Homer and Herodotus tell us of a clan of Amazons, female warriors who once dwelt on the Black Sea’s coasts ‘in the wilds of remote Scythia.’ In their realm, mankind had no place. They battled the Greeks bravely and ruthlessly against Troy’s fortifications. Is this a true story or a made-up legend? Or did the Greeks meet a tribe that followed matriarchal rules, and the encounter astonished them so profoundly that we still tell the old narrative, which has long since become a fiction, three thousand years later?
The Amazons’ narrative is pure fiction, but the account of the Trojan War – the parade of the Amazons’ army – appeared like a lovely fairy tale for a long time. It has only become obvious that Homer’s “Iliad” had a true context in the past hundred years. The myth of the Amazons is no different.
On the pages of the Iliad, “courageous hordes of Amazons” are mentioned three times. However, Homer does not give any special explanations. The later authors are much more talkative: Herodotus (c. 490-425 BC), Hippocrates (c. 460-370 BC), Diodorus Siculus (c. 90-21 BC), and Strabo (64 BC – 20). They reflect on the origin of this tribe, describe the way of life of the Amazons, referring to long-standing testimonies and legends. In part, the storytellers contradict each other, but on one thing, they agree with each other: the world of the Amazons was completely different from the Greek!
Once throughout the Mediterranean, as in other regions of the planet, the power in the tribe belonged to women, but gradually with the changes in society – with the development of plow farming and cattle breeding – men began to play an increasing role. Many women were left with the household – they were engaged in it on an equal basis with slaves (patriarchal slavery originated in primitive peoples). Therefore they themselves were reduced to almost a slave position. Patriarchy reigned in society. Women, however, were excluded from all social life. Their enslavement ends “right before our eyes” – in the foreseeable historical period.
So, in Athens around 600 BC., women lost the right to interfere in the political life of the polis. They were even denied the right to attend theatrical performances and sports performances. The more confused the Athenians were rumors that there was a kingdom of women somewhere in Asia.
“Emancipated” Amazons knew how to stand up for themselves with weapons in their hands. Their main enemies were men – they were tolerated only for the sake of procreation, and none of them could claim power in the Amazon tribe. It was like a mirror separating two worlds: Hellas, which men-owned, and a country lost among Asia, where “everything left seemed to be right” and women-owned everything.
Interestingly, ancient authors invariably emphasize their unparalleled courage and military prowess when speaking of the Amazons. In the Roman Empire, the highest praise for a warrior was to tell him that he “fought like an Amazon.”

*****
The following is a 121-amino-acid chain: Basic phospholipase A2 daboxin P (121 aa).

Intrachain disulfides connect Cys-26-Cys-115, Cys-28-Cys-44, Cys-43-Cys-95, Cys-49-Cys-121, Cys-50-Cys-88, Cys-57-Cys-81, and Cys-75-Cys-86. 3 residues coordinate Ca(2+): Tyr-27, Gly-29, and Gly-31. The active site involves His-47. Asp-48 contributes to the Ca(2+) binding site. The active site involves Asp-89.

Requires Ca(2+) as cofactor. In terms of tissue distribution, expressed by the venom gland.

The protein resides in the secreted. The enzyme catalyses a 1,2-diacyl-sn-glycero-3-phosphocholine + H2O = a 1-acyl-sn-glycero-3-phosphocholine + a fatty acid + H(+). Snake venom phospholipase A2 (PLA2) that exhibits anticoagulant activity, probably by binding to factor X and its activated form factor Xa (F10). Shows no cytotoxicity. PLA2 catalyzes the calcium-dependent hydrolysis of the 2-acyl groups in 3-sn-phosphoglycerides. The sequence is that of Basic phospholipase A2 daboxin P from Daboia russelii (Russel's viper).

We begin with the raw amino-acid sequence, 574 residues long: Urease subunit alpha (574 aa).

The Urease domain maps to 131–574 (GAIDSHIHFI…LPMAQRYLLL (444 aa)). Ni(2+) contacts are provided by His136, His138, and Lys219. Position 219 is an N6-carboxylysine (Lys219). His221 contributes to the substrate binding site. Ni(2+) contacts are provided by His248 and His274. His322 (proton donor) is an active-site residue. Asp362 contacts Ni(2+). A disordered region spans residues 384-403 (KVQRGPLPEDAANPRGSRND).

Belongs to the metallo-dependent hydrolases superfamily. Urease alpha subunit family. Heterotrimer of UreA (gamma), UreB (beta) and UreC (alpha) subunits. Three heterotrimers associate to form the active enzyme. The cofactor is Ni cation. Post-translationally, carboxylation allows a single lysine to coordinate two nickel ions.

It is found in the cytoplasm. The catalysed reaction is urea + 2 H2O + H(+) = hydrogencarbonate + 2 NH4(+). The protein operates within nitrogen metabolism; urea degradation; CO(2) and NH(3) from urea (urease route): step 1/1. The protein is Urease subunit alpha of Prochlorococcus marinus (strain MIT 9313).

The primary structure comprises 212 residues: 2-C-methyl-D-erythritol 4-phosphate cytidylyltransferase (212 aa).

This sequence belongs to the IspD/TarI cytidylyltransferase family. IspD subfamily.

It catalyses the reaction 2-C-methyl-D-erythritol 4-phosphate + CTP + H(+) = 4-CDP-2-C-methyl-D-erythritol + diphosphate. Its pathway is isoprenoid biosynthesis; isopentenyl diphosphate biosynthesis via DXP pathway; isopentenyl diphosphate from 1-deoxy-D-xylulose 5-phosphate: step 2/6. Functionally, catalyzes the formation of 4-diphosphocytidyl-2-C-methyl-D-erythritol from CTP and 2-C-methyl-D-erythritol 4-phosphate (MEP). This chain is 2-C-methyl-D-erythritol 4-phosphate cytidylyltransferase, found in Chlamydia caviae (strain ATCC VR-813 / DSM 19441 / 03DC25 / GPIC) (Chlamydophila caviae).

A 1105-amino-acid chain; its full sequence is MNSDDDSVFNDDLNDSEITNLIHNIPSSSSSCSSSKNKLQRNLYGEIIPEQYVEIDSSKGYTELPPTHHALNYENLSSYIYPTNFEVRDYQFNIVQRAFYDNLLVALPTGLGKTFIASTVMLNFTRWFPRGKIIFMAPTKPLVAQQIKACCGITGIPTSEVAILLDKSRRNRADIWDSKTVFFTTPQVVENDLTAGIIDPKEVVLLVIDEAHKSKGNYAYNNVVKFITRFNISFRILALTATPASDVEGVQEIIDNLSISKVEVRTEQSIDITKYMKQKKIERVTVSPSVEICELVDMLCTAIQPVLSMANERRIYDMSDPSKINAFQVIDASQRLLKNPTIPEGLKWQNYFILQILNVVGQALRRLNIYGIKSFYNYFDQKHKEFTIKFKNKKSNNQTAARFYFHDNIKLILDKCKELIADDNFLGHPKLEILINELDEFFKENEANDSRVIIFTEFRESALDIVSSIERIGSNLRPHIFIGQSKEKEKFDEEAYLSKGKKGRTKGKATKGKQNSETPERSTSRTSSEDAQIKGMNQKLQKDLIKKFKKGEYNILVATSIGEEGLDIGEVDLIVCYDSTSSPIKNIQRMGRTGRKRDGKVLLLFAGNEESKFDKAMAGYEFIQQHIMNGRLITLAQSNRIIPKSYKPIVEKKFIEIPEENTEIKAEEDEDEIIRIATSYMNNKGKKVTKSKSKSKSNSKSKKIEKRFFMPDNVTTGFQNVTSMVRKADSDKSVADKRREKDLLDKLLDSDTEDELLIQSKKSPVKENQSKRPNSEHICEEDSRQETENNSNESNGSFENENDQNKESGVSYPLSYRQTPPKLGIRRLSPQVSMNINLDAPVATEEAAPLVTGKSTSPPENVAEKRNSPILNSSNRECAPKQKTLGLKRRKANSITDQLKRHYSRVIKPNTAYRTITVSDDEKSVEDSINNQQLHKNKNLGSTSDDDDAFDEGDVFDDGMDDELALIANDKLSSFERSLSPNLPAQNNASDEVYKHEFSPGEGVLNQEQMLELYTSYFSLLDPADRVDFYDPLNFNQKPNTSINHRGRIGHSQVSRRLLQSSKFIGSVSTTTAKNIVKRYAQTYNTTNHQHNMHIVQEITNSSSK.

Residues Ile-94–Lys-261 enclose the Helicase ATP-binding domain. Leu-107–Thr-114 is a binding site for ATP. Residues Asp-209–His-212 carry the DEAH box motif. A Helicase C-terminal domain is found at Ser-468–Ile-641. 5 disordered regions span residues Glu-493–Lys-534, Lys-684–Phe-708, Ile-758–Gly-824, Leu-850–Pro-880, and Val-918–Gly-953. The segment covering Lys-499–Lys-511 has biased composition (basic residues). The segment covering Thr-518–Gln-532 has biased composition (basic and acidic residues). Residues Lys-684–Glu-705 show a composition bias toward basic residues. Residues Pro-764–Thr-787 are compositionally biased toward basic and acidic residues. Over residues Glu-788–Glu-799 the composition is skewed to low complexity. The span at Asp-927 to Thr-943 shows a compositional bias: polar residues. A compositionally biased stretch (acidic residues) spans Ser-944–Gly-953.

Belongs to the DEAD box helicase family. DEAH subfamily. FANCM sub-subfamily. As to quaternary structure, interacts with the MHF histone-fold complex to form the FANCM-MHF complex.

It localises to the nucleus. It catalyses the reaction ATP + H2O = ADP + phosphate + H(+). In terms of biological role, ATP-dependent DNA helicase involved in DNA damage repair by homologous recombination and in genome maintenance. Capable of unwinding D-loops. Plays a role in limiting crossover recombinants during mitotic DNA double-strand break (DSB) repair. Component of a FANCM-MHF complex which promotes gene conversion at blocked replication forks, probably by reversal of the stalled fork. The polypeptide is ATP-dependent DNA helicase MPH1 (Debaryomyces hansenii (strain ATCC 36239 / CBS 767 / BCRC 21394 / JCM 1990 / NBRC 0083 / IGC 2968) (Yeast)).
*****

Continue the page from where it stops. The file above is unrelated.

According to the Roman historian Dion Cassius, when the half-mad emperor Commodus (180-192) acted in the arena of the Colosseum as a gladiator, fighting either with animals or with people, senators, and with them, all the other spectators were obliged to greet him with shouts: “You – Lord of the world! In your glory, you are like the Amazons!”
The warrior maidens were worthy of this admiration. Their composure has become a legend: pursued by enemies, they hit them without a miss with a bow, half-wrapped in the saddle. They were especially adept at handling a double ax. This razor-sharp weapon, as well as a light crescent-shaped shield, have become invariable attributes of the Amazons in any depiction.
Even more surprising was the way of life of warlike ladies. In the tribe of the Black Sea Amazons, there was supposedly no place for men. The Libyan Amazons kept men in slavery: they cleaned up the house, looked after the children, and were used to carry weights along with the beasts of burden.
Since the Amazon tribe ordered men to be found, where did the children come from? The ancient authors have already puzzled over this ancient secret of the “Immaculate Conception”; in addition, many queens and princesses of the Amazons allegedly swore that they would rather die than lose their virginity.
Of course, if people followed only such moral standards, the world would be different, and the Amazon race would be cut short in the bud. Its longevity is an acknowledgment of its intemperance. Most of the Amazons were not “exemplars of strict virtue.” They sinned by continuing to weave the tribal pattern with their bodies.
Once a year, in the spring, when everything is blooming and longing to be fruitful, the common darkness, like a net, entangled the Amazons, dragging them into sin. They went on a hunt for men. Having caught themselves handsome, full of healthy males – most often, they were men of neighboring tribes, they feasted for two months and indulged in love.
Children were born nine months after the spring orgy. If boys were born, they were, at best, sent to their fathers, and at worst, mutilated or killed. Daughters, however, were welcome children, they were fed with mare’s milk. All of them had to undergo a cruel procedure: they had their right breasts taken away (according to some authors, their left breasts). As we said, this was done so that, having matured, it was easier for the Amazon to draw the bow, and it was more convenient to cover herself with a shield. This is how the “emancipation” of the Amazons proceeded.